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flush rose on his brow, And anger darkened his eye, “ What I have done I would do again now!
If you trust my fidelity." The king watched his face, he felt he might dare Trust the faith that was written there.
Next day the conqueror rose
From a greater conqueror free;
And again he stood amid those
Who had died his death to see :
He stood there proud of the lesson he gave,
That faith and trust were made for the brave.
No stir in the air, no stir in the sea,
The ship was still as she could be ;
Her sails from heaven received no motion,
Her keel was steady in the ocean.
Without either sign or sound of their shock,
The waves flowed over the Inchcape Rock;
So little they rose, so little they fell,
They did not move the Inchcape Bell.
The Abbot of Aberbrothok
Had placed that bell on the Inchcape Rock ;
On a buoy in the storm it floated and swung,
And over the waves its warning rung.
When the rock was hid by the surge's swell,
The mariners heard the warning bell ;
And then they knew the perilous rock,
And blessed the Abbot of Aberbrothok.
The sun in heaven was shining gay,
All things were joyful on that day;
The sea-birds screamed as they wheelèd round,
And there was joyaunce in their sound.
The buoy of the Inchcape Bell was seen,
A darker speck on the ocean green ;
Sir Ralph the Rover walked his deck,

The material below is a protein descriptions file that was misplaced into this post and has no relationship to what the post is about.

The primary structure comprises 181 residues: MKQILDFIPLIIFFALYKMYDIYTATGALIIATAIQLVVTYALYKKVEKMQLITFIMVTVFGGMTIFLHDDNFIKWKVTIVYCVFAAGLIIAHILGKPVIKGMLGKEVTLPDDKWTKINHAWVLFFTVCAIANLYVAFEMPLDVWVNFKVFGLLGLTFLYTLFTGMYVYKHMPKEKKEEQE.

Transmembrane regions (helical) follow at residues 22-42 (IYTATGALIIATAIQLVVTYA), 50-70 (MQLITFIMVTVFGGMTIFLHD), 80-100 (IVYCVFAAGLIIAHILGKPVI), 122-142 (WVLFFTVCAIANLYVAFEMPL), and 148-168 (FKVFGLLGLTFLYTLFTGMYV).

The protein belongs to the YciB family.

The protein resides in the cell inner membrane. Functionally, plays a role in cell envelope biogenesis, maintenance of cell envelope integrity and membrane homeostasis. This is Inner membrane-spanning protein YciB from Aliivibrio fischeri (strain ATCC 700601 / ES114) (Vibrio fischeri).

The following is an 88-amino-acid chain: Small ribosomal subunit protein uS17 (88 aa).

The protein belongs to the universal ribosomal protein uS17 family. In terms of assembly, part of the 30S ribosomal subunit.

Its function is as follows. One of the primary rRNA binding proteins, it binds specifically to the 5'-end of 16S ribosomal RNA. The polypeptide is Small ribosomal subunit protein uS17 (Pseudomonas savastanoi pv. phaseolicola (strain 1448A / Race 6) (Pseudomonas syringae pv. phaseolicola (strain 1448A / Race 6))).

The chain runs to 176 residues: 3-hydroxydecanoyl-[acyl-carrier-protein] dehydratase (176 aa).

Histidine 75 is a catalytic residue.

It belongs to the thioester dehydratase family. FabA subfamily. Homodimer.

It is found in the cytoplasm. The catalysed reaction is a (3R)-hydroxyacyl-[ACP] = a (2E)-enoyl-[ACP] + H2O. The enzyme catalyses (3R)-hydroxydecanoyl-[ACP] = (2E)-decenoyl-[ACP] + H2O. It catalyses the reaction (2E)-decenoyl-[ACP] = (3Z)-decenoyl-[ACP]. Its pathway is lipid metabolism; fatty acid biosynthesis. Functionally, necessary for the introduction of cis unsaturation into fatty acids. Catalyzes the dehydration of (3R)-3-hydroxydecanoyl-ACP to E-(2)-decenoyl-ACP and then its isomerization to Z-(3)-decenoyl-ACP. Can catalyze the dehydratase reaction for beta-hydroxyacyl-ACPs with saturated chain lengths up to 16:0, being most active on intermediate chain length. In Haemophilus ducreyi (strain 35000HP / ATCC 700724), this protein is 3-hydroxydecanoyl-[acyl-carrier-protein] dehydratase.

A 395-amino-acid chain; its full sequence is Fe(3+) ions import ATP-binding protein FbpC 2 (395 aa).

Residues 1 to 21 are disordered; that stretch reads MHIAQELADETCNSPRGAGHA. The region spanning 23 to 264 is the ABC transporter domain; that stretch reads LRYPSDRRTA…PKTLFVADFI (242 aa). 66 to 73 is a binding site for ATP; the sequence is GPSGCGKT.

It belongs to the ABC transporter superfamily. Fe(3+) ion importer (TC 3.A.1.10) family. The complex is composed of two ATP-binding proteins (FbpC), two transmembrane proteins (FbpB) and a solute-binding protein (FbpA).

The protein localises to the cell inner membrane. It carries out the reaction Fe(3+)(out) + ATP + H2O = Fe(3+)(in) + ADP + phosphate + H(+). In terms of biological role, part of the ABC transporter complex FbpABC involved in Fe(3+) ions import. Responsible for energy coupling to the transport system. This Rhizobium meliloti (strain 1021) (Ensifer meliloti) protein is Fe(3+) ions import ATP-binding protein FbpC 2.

And he fixed his eye on the darker speck.
He felt the cheering power of spring,
It made him whistle, it made him sing ;
His heart was mirthful to excess,
But the Rover's mirth was wickedness.
His eye was on the Inchcape float;
Quoth he, “My men, put out the boat,
And row me to the Inchcape Rock,
And I'll plague the Abbot of Aberbrothok."
The boat is lowered, the boatmen row,
And to the Inchcape Rock they go;
Sir Ralph bent over from the boat,
And he cut the bell from the Inchcape float.
Down sunk the bell with a gurgling sound,
The bubbles rose and burst around ;
Quoth Sir Ralph, “The next who comes to the Rock
Won't bless the Abbot of Aberbrothok."
Sir Ralph the Rover sailed away,
He scoured the seas for many a day ;
And now grown rich with plundered store,
He steers his course for Scotland's shore.
So thick a haze o'erspreads the sky
They cannot see the sun on high ;
The wind hath blown a gale all day,
At evening it hath died away.
On the deck the Rover takes his stand,
So dark it is they see no land ;
Quoth Sir Ralph, “It will be lighter soon,
For there is the dawn of the rising moon."
“Canst hear,” said one, “the breakers roar ?
For methinks we should near the shore !"
“Now where we are I cannot tell,
But I wish I could hear the Inchcape Bell.”
They hear no sound, the swell is strong ;
Though the wind hath fallen they drift along,
Till the vessel strikes with a shivering shock-
Oh, Christ ! it is the Inchcape Rock !”
Sir Ralph the Rover tore his hair,
He cursed himself in his despair;
The waves rush in on every side,
The ship is sinking beneath the tide.
But even in his dying fear
One dreadful sound could the Rover hear:
A sound as if with the Inchcape Bell
The Devil below was ringing his knell.
I HAD a dream, which was not all a dream.
The bright sun was extinguished, and the stars
Did wander darkling in the eternal space,